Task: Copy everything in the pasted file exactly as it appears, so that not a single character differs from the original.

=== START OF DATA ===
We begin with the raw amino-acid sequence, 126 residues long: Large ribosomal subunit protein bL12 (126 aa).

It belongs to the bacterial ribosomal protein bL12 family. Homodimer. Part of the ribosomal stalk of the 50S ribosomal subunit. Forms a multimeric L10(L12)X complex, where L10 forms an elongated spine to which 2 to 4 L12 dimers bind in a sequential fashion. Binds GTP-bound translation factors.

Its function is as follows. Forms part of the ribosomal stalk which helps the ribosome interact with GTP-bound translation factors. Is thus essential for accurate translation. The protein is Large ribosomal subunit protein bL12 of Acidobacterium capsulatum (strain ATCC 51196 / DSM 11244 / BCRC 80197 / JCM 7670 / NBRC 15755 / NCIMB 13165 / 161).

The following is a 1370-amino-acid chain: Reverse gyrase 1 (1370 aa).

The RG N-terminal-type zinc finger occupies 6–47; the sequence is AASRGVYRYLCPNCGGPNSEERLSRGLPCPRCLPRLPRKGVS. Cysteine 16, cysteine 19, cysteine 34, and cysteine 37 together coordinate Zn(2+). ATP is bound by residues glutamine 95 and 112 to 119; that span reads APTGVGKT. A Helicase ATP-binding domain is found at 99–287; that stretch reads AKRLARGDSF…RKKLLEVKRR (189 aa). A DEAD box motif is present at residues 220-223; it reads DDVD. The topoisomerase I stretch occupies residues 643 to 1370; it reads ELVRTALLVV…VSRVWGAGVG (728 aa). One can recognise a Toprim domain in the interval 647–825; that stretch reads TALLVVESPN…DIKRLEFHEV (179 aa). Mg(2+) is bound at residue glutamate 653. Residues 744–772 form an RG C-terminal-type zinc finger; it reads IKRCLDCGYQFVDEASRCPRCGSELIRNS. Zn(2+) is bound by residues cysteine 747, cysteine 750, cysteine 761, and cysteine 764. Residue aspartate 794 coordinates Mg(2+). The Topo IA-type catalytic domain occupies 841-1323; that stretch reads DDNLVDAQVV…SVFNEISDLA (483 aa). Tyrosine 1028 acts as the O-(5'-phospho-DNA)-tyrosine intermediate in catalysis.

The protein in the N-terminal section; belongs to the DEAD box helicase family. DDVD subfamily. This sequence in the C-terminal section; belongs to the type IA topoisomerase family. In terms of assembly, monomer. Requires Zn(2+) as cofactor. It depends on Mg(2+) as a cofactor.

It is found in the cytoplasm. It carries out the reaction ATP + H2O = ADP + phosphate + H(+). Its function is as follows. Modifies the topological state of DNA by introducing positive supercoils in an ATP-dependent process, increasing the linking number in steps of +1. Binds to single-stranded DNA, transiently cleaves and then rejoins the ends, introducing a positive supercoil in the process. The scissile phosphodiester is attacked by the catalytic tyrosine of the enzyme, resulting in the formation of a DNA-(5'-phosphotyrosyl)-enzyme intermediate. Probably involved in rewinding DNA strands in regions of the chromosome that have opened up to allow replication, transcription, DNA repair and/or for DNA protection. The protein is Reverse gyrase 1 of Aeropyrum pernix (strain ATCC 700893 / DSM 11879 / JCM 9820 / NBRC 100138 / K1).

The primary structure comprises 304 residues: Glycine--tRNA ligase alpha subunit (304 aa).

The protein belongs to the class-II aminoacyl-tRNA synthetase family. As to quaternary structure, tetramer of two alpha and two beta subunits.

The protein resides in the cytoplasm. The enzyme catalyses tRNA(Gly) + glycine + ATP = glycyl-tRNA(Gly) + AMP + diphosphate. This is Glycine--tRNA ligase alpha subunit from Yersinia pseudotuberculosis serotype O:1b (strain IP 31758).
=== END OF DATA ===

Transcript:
We begin with the raw amino-acid sequence, 126 residues long: Large ribosomal subunit protein bL12 (126 aa).

It belongs to the bacterial ribosomal protein bL12 family. Homodimer. Part of the ribosomal stalk of the 50S ribosomal subunit. Forms a multimeric L10(L12)X complex, where L10 forms an elongated spine to which 2 to 4 L12 dimers bind in a sequential fashion. Binds GTP-bound translation factors.

Its function is as follows. Forms part of the ribosomal stalk which helps the ribosome interact with GTP-bound translation factors. Is thus essential for accurate translation. The protein is Large ribosomal subunit protein bL12 of Acidobacterium capsulatum (strain ATCC 51196 / DSM 11244 / BCRC 80197 / JCM 7670 / NBRC 15755 / NCIMB 13165 / 161).

The following is a 1370-amino-acid chain: Reverse gyrase 1 (1370 aa).

The RG N-terminal-type zinc finger occupies 6–47; the sequence is AASRGVYRYLCPNCGGPNSEERLSRGLPCPRCLPRLPRKGVS. Cysteine 16, cysteine 19, cysteine 34, and cysteine 37 together coordinate Zn(2+). ATP is bound by residues glutamine 95 and 112 to 119; that span reads APTGVGKT. A Helicase ATP-binding domain is found at 99–287; that stretch reads AKRLARGDSF…RKKLLEVKRR (189 aa). A DEAD box motif is present at residues 220-223; it reads DDVD. The topoisomerase I stretch occupies residues 643 to 1370; it reads ELVRTALLVV…VSRVWGAGVG (728 aa). One can recognise a Toprim domain in the interval 647–825; that stretch reads TALLVVESPN…DIKRLEFHEV (179 aa). Mg(2+) is bound at residue glutamate 653. Residues 744–772 form an RG C-terminal-type zinc finger; it reads IKRCLDCGYQFVDEASRCPRCGSELIRNS. Zn(2+) is bound by residues cysteine 747, cysteine 750, cysteine 761, and cysteine 764. Residue aspartate 794 coordinates Mg(2+). The Topo IA-type catalytic domain occupies 841-1323; that stretch reads DDNLVDAQVV…SVFNEISDLA (483 aa). Tyrosine 1028 acts as the O-(5'-phospho-DNA)-tyrosine intermediate in catalysis.

The protein in the N-terminal section; belongs to the DEAD box helicase family. DDVD subfamily. This sequence in the C-terminal section; belongs to the type IA topoisomerase family. In terms of assembly, monomer. Requires Zn(2+) as cofactor. It depends on Mg(2+) as a cofactor.

It is found in the cytoplasm. It carries out the reaction ATP + H2O = ADP + phosphate + H(+). Its function is as follows. Modifies the topological state of DNA by introducing positive supercoils in an ATP-dependent process, increasing the linking number in steps of +1. Binds to single-stranded DNA, transiently cleaves and then rejoins the ends, introducing a positive supercoil in the process. The scissile phosphodiester is attacked by the catalytic tyrosine of the enzyme, resulting in the formation of a DNA-(5'-phosphotyrosyl)-enzyme intermediate. Probably involved in rewinding DNA strands in regions of the chromosome that have opened up to allow replication, transcription, DNA repair and/or for DNA protection. The protein is Reverse gyrase 1 of Aeropyrum pernix (strain ATCC 700893 / DSM 11879 / JCM 9820 / NBRC 100138 / K1).

The primary structure comprises 304 residues: Glycine--tRNA ligase alpha subunit (304 aa).

The protein belongs to the class-II aminoacyl-tRNA synthetase family. As to quaternary structure, tetramer of two alpha and two beta subunits.

The protein resides in the cytoplasm. The enzyme catalyses tRNA(Gly) + glycine + ATP = glycyl-tRNA(Gly) + AMP + diphosphate. This is Glycine--tRNA ligase alpha subunit from Yersinia pseudotuberculosis serotype O:1b (strain IP 31758).